Campaign Creation Tools

Author's Commentary

Author's Notes
Keith Haney 2004
The Lost Empire of Zeratti was the last campaign I created for my original game group. It was also the first time I realized how much the fantasy worlds I create are a reflection of my life experiences and influences. I collaborated to create this campaign with one of my long time friends John Campbell. John had moved to New York a few years prior to this project, but we still exchanged ideas and concepts. This was before the internet was as ubiquitous as it is today so we had very little interaction and we developed the world independent of each other. On a trip out to the east coast I stopped by to see John and collect his portion of development, which was vast! His writings and illustrations added a great deal to the work I had been doing.

Excitement about the campaign was high and several new players had joined the group. My well intentioned desire to include everyone who wanted to play actually made it difficult for any of the players to get good play time. Eight characters is too many for effective role-playing. Even so, we had many nights of meaningful and memorable role-playing.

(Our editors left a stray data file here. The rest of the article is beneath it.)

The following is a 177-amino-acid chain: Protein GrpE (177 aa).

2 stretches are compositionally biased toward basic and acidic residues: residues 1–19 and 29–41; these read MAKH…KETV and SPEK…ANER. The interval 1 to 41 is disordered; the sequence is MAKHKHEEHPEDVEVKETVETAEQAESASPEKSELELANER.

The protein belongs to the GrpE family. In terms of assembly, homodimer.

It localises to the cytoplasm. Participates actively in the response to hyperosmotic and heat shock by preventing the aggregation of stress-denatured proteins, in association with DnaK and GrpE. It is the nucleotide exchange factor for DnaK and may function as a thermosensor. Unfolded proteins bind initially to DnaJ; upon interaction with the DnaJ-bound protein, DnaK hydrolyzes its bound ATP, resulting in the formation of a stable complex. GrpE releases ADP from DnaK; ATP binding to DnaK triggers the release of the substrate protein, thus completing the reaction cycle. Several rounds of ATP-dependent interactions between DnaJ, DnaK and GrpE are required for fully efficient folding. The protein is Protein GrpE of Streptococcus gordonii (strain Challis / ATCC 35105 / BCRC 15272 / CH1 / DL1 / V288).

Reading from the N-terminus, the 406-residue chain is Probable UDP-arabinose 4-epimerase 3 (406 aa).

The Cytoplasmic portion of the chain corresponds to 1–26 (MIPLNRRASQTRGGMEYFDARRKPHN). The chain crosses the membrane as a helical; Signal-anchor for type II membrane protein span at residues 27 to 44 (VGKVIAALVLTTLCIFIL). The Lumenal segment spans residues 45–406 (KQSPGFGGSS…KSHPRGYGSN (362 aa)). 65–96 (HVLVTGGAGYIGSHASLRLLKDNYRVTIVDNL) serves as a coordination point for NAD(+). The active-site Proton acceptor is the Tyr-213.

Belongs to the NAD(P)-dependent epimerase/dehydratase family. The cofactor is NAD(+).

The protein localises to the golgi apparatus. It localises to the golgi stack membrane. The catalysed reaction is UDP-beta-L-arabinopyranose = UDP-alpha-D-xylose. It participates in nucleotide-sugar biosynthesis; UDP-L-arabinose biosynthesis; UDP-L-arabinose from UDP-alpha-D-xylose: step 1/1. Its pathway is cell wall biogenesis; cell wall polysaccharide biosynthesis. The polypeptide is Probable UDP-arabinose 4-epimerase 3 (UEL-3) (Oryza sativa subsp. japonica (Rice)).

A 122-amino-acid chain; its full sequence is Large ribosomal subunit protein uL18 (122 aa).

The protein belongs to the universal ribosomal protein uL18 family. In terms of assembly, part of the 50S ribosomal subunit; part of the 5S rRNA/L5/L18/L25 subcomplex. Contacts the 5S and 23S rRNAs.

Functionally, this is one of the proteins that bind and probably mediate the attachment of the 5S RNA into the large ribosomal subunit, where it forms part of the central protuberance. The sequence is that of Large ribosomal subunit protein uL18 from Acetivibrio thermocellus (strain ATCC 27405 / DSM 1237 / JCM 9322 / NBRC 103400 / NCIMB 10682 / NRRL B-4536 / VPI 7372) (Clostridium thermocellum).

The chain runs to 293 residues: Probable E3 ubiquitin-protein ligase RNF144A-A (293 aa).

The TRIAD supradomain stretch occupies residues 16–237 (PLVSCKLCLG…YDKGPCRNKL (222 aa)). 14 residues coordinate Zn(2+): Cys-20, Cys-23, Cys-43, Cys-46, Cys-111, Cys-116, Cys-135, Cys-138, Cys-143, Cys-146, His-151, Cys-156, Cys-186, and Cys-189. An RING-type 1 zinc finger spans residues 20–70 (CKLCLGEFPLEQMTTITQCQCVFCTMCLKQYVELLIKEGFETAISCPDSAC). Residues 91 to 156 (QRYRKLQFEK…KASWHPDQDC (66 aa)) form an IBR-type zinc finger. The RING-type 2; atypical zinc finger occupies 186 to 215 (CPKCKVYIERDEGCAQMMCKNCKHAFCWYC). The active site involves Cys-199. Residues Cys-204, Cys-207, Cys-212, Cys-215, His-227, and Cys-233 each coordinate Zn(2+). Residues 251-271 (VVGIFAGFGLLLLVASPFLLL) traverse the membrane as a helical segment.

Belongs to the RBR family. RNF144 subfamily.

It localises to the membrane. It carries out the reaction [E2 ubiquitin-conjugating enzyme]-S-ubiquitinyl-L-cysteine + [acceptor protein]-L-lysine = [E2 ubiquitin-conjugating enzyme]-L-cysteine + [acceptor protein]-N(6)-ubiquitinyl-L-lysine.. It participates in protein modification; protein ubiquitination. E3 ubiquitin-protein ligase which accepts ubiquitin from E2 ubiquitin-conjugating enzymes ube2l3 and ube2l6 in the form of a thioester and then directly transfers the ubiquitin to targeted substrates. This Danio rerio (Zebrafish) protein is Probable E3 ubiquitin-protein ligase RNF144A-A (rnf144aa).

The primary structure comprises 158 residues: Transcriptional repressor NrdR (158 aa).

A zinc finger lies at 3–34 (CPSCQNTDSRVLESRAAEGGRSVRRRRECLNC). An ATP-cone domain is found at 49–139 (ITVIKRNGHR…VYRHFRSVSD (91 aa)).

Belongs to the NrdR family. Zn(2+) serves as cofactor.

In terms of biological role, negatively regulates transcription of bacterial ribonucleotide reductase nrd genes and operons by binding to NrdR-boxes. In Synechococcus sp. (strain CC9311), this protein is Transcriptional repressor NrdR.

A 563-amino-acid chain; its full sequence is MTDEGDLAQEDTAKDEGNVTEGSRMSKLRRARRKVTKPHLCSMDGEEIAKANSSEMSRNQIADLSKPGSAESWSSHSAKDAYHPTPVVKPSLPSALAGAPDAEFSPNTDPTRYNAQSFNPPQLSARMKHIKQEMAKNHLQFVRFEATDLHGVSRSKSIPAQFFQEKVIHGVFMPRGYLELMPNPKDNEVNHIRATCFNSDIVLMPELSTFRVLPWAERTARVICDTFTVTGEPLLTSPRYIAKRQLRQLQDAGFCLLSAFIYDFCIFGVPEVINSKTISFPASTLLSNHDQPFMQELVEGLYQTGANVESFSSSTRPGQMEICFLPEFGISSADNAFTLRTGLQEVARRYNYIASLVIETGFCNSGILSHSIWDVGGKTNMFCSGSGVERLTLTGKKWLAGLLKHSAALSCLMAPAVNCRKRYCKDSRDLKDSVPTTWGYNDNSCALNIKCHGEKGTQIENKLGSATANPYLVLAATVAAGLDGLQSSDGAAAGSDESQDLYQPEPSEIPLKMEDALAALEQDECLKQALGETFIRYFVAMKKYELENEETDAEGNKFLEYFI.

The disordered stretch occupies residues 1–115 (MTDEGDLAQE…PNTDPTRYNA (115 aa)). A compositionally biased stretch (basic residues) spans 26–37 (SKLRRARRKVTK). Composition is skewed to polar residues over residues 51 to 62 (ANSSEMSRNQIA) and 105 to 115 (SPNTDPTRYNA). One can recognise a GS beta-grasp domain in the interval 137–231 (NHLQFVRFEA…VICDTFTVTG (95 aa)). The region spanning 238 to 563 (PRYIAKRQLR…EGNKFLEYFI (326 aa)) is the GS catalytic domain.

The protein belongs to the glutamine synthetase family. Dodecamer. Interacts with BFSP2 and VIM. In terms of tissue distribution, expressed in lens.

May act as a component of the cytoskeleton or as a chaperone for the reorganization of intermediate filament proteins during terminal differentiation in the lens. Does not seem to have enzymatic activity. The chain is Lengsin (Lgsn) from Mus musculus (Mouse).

The materials contained here were never intended for publication and were created purely for the enjoyment of my gaming group. I present them here in their original form in the hopes that it will inspire further development on your part or perhaps a piece of the world will appeal to your needs in your world.

The campaign is set in a jungle environment. I chose this because I wanted to really sink my teeth into adventuring in a new environment. The real problem with setting a mood and convincing the players that they are adventuring in a jungle stems from the fact that I have never set foot in a real jungle. I was going to have to rely on movies and photos to provide me with the environment descriptions I would use. The old axiom" write about what you know" was thrown out the door in this case.

The art style I created for this world was really a product of trying to create as many characters a quickly as possible. I would later refine some of the characters as their involvement with the players increased. You will note too that I have included drawings of the player characters from my group. I really think this helps the players visualize their character better, but I don't always make time for this in every campaign.

John L. Campbell 2006
I was recently asked to comment on the genesis of the “Lost Empire of the Zeratti” by my co-creator, Keith Haney.  Co-creator isn’t right, though.  It implies an equal amount of shared work.  To this day I consider myself a junior partner at best, and grateful for the opportunity to expand on some of his ideas.  The campaign belongs to him.

It was the mid-nineties, and I was living in New York.  Separated from my gaming group by two thousand miles of fly-over country, I was deep in the throes of role playing withdrawal and the creative jitters.  Along comes a phone call with an offer to contribute to the development of a campaign.  Looking back, I’m not at all certain it wasn’t a simple request for a single module and maybe a general critique of the overall idea.  I, however, took it as free license to create, and went completely off the deep end.